Sucky. But they tend to be an acknowledgement that for whatever reason, our romantic relationship is no longer healthy and/or viable. That acknowledgement helps me be positive about a break up; we did the "right thing". I think that also helps us transition to another positive and fulfilling relationship model: friendship, with or without benefits.
There is a personal, autism related thing I struggle with in regards to break ups and that's to do with routine. When our romantic relationship ends, it usually means we won't see each other as much so my schedule will change. I find that difficult to cope with. This creates contention because I need to see them so as not to disrupt my schedule too much, they need space so they can get out of gf/bf mode and we can't really do both. I find I can accept that we aren't together any more for the right reasons so now we are friends and not have that period of awkwardness and feelings and stuff that the majority of neurotypical people seem to have.The kind of thing that leads to them needing space and stuff like that before they can engage in the friendship in a healthy fashion. It seems like the logic of our separation neutralises some of the devastation and it feels less like a bereavement and more like a lifestyle change.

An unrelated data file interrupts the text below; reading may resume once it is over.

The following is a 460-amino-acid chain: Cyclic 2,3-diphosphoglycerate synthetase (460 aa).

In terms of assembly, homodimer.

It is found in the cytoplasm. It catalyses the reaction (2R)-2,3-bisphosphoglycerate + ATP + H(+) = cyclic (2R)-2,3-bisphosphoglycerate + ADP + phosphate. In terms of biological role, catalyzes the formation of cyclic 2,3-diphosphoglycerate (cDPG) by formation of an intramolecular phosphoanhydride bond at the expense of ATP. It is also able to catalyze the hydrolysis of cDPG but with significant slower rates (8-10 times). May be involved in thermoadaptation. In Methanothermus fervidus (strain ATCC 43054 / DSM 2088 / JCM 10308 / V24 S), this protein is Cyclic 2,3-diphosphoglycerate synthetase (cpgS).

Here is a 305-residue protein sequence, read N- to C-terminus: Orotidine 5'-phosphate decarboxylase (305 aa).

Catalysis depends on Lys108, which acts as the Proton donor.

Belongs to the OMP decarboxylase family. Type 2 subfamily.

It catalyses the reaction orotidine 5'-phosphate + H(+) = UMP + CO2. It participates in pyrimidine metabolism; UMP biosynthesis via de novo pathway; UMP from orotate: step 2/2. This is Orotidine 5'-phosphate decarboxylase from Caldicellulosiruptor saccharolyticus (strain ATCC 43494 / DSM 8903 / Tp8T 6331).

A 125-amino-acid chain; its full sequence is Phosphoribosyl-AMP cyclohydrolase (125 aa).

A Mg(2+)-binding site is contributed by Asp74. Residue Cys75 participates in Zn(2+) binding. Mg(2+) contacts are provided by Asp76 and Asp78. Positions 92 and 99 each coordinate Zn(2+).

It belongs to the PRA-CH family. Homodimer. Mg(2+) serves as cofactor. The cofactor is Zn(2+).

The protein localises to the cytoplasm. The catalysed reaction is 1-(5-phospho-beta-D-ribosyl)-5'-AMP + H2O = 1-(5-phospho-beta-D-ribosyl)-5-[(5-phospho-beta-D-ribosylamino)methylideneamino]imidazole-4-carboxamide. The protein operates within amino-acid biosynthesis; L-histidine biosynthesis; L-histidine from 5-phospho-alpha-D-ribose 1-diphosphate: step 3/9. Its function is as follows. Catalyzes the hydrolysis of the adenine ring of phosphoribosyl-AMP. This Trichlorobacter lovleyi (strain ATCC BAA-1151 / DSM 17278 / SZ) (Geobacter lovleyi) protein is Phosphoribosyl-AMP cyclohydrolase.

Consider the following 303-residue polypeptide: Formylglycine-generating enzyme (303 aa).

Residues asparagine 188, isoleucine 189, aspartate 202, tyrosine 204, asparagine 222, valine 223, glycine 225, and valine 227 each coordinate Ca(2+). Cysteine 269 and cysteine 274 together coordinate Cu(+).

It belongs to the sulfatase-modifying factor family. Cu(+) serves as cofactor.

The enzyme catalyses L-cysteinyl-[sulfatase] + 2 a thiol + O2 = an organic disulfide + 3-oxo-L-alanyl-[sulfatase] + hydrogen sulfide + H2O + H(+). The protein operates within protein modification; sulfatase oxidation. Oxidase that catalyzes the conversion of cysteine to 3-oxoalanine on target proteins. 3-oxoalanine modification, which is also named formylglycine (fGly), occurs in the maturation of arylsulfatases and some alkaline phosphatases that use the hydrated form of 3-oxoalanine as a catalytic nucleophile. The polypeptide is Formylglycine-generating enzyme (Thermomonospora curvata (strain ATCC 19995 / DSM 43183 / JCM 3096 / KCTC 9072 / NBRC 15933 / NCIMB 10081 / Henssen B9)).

How I've gone some way to solving that is by talking about this need I have whilst we are still together and perfectly happy so it isn't personal to them and then, if/when we do break up, we seem to keep in touch and I kind of "wean" myself off of them that way.
So, yeah, whilst a break up is sucky for me, it's more about how it affects my routine than ending a romantic relationship. It ended for a reason. Usually a good reason.
What I specifically meant by "exercising my freedom" to be polyamorous, opposed to polysexual, is that I can have several relationships and explore if any lead to the type of lifelong, emotionally and perhaps practically entangled relationship(s) many of us seek, regardless of our relationship style. If a personal preference or a partner who was effectively prohibiting me from having the freedom to firstly act on and then explore whether an instantaneous sexual connection I have with someone can develop into something "more", it would be hideously repressing.
Love can develop from the filthiest and most random sexual encounters.
Last edited by london; 06-01-2014 at 10:38 AM.